Need a formal college qualification? Springboard courses may be what you need.

Co-funded by the Government and the European Social Fund, Springboard+ aims to boost skills in areas seeing a skills demand, from ICT and high-level manufacturing to international financial services and entrepreneurship.

The 2020/21 academic year was marked by the Government introducing a Human Capital Initiative Pillar 1 programme, which brought almost 6,000 places on 93 graduate conversion courses over three years.

The courses are part-time, with qualifications at certificate, degree and master’s level. As for fees, all Level-Six courses are free, with level Seven, Eight and Nine free to those who are unemployed. Everyone else pays 10 per cent of the fees for the year.

Among this year’s cohort were qualifications in artificial intelligence, payroll, data analytics and entrepreneurship. Many of the deadlines for application have passed, but it is worth keeping an eye on the site for the next academic year.


Microsoft’s Stepin2Tech initiative is aimed at supporting 10,000 people affected by the Covid-19 pandemic, targeting those who want to switch to a new career. As the name suggests, that career is in the tech industry but you don’t need advanced skills to get going. Everything in the courses is designed as an introduction to areas such as a cloud, coding and design, so you gain basic skills and can go on to study further and gain professional certification for your chosen career.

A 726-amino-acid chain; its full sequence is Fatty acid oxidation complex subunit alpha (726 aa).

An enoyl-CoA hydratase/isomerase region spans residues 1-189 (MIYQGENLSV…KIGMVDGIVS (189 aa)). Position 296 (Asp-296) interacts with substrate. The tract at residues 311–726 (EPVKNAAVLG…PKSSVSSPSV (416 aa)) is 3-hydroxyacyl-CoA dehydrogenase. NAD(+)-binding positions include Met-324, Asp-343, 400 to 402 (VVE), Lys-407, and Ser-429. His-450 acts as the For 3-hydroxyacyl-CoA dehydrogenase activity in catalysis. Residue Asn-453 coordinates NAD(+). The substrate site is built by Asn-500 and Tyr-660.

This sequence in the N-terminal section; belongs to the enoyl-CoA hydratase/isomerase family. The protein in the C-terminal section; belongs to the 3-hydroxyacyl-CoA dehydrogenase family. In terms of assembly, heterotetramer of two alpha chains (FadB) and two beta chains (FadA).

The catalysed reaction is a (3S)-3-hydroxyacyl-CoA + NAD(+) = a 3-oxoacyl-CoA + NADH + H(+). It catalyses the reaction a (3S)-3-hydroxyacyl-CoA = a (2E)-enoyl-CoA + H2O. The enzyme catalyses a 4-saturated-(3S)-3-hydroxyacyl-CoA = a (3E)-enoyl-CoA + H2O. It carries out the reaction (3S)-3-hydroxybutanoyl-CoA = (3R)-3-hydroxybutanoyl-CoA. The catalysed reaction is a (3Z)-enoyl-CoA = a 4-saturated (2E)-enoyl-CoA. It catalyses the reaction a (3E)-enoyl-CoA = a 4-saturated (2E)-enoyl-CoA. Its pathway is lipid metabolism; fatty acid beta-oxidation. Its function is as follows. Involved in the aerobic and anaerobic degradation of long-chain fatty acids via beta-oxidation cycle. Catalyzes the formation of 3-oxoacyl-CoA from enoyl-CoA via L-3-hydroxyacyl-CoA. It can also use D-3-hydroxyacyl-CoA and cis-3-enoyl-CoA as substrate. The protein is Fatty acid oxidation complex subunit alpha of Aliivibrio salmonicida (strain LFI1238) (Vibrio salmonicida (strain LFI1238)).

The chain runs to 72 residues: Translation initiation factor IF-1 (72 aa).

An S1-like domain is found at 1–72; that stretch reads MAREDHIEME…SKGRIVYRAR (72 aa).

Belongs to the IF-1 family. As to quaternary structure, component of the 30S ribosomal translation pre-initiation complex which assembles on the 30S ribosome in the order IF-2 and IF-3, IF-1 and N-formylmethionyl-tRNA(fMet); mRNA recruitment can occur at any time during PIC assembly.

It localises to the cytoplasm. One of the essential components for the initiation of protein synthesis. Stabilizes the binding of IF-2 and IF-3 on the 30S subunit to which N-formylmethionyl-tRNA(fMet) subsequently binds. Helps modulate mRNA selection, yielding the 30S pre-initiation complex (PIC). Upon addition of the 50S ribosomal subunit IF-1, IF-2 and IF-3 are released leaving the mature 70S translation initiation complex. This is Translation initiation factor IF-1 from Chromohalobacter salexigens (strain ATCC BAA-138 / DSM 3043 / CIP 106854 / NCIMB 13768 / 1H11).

Developed in partnership with Fastrack to IT, the scheme is designed to equip people with the digital skills needed for in-demand jobs in the tech sector, and will also support people who have either recently left school or college or are mid-career in an industry that is digitally transforming.

The courses are delivered online, and provide one-to-one advice and mentoring from Fastrack to IT’s “digi-chaperones”.

Global skills initiative

Last year, Microsoft and LinkedIn announced they would team up to provide access to learning resources that would help millions of people worldwide train for in-demand jobs. If you have a burning desire to work on your data analytics skills, or train as a financial analyst , then Microsoft and LinkedIn's courses are right up your street. Also on offer are graphic design, customer service and digital marketing. You take the courses through LinkedIn Learning and Microsoft Learn, and then practice them in GitHub, before applying for your dream job through the professional networking site.

The global skills initiative has since been expanded, so you can access them through to the end of the year.